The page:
Over 40? Say Ouch
You're working hard to stay fit, and therein lies the problem.
You've spent the past few decades running, dunking and pedaling. You planned to spend the next few decades swinging, smashing and pivoting. Retirement? You thought you'd do a little bit of all those things, plus maybe hip-hop lessons and that cross-country trip on the Harley. But somewhere along the line, your hips (or knees or shoulders) started to ache. Then they began to hurt. Now you're so creaky that even a chop shop wouldn't take you.
It's the boomer conundrum: Act young longer, get old faster. "Baby-boomers are the first generation trying to stay active on an aging frame -- and they're challenging that frame," says Dr. Nicholas DiNubile, who coined the term boomeritis to describe the joint and muscle pain besetting the 42-to-60 age group. Musculoskeletal ailments account for 16% of health-care costs, or $254 billion annually. In 2004, nearly 700,000 people had a total hip or knee replacement, according to the American Academy of Orthopaedic Surgeons. Insurance companies pay up to about $30,000 for replacement surgery, which includes the surgeon's fee and hospital charges (see Who Pays the Bills for a rundown of typical benefits).
But weekend warriors aren't waving the white flag yet. "Boomers have decided they do not have to live with a handicap," says Dr. Richard Berger, an orthopedic surgeon at Rush University Medical Center, in Chicago. "They want to golf, play tennis and travel around the world." With new therapies and surgical techniques, they can do just that, says Berger.
Pills, shots, stretches
Cathe Friedrich, 42, may have been born at the tail end of the baby boom, but she got a jump on joint trouble. A fitness instructor who also makes exercise DVDs (www.cathe.com), she was demonstrating a kickboxing routine about a year ago when she felt a burning sensation in her knee. "Wrong kick, wrong way -- boom!" says Friedrich of Glassboro, N.J. She underwent surgery to remove scar tissue that had become inflamed through overuse. "It was silly of me to think I was Superwoman."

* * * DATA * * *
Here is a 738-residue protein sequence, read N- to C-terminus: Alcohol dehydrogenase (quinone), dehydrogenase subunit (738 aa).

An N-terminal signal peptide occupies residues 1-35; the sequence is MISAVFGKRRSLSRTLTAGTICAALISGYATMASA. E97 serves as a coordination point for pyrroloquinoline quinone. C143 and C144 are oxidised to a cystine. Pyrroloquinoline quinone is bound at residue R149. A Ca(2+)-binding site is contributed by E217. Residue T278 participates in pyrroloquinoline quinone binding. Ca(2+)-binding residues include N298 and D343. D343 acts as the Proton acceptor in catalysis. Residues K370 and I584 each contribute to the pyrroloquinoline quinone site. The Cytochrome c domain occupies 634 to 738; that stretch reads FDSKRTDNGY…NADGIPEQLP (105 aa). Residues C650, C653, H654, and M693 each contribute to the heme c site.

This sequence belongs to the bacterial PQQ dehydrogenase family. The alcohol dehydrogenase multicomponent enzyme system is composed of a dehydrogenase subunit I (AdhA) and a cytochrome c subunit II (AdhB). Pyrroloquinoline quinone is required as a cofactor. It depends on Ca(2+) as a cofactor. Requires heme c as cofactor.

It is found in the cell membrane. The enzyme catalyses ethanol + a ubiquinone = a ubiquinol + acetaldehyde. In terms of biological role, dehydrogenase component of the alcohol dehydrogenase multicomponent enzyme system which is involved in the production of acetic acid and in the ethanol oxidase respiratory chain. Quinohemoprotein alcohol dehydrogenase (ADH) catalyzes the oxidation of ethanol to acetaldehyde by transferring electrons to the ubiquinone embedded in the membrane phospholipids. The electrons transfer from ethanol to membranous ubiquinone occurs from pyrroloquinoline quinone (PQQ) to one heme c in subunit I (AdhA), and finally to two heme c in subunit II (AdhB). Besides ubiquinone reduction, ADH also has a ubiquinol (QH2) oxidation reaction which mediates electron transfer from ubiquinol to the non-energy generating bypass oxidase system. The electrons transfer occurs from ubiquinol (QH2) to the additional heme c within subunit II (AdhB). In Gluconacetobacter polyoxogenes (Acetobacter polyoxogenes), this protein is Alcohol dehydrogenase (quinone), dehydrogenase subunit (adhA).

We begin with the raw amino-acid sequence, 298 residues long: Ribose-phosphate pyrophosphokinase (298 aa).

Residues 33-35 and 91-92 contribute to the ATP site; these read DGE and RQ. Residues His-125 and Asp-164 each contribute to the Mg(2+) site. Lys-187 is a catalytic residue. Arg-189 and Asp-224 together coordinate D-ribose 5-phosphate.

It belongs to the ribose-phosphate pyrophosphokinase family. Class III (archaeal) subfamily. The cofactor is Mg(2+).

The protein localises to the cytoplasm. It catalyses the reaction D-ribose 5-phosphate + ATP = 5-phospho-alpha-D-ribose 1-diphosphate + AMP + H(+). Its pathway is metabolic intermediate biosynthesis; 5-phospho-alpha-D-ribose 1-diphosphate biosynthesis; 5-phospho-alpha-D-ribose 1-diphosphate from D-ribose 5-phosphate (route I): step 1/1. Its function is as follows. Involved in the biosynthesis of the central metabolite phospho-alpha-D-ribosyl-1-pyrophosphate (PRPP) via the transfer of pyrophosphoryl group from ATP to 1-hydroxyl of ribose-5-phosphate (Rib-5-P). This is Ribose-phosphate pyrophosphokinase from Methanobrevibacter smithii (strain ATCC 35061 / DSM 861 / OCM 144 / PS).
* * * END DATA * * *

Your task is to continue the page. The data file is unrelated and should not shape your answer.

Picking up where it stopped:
Indeed, the further you get past 40, the closer you get to the kryptonite. Overuse (say, acing a tennis ball a thousand or so times) triggers tendinitis, an inflammation of the tissue that connects bone to muscle. You also become prone to bursitis, an inflammation of the fluid-filled membranes that cushion joints.
Worse, as you age, your cartilage -- the rubbery material that allows the joints to move smoothly -- thins and dries out, causing the bones to rub together and creating the painful condition known as osteoarthritis.
But don't despair at the first twinge. Mild inflammations -- say, an aching knee -- respond to basic first aid: wrapping and elevating the affected joint, resting it for a few days, and applying ice to reduce swelling and heat to relieve stiffness. Acetaminophen, the active ingredient in Tylenol, and nonsteroidal anti-inflammatory drugs (NSAIDs), including aspirin and ibuprofen, tamp down pain. So do the topical analgesics Icy Hot, Bengay and Zostrix. Some studies suggest that the dietary supplements glucosamine and chondroitin sulfate also relieve pain.
But if the soreness persists or you experience weakness, you'll need to see a physician. You could start with a physiatrist, who prescribes medication and exercise and uses x-rays or ultrasound to guide pain-relieving injections. If necessary, the physiatrist refers the patient to a surgeon, says Dr. Todd Stitik, at the University of Medicine & Dentistry of New JerseyÐNew Jersey Medical School.
Either specialist will likely prescribe a stronger NSAID. The first generation of such drugs may cause peptic bleeding and other serious side effects; newer NSAIDs, called COX-2 inhibitors, put you at lower risk for gastrointestinal problems but have been implicated in heart attack and stroke. Doctors usually prescribe a COX-2 inhibitor, such as Celebrex, for patients over 60, who are more prone to abdominal bleeding, says Stitik.
You also have to recondition the affected joint by stretching it. A physical therapist or an athletic trainer can design a regimen; their tools include moist heat packs, ultrasound for deep heating and electrical stimulation, all of which soothe pain and help tissue to heal.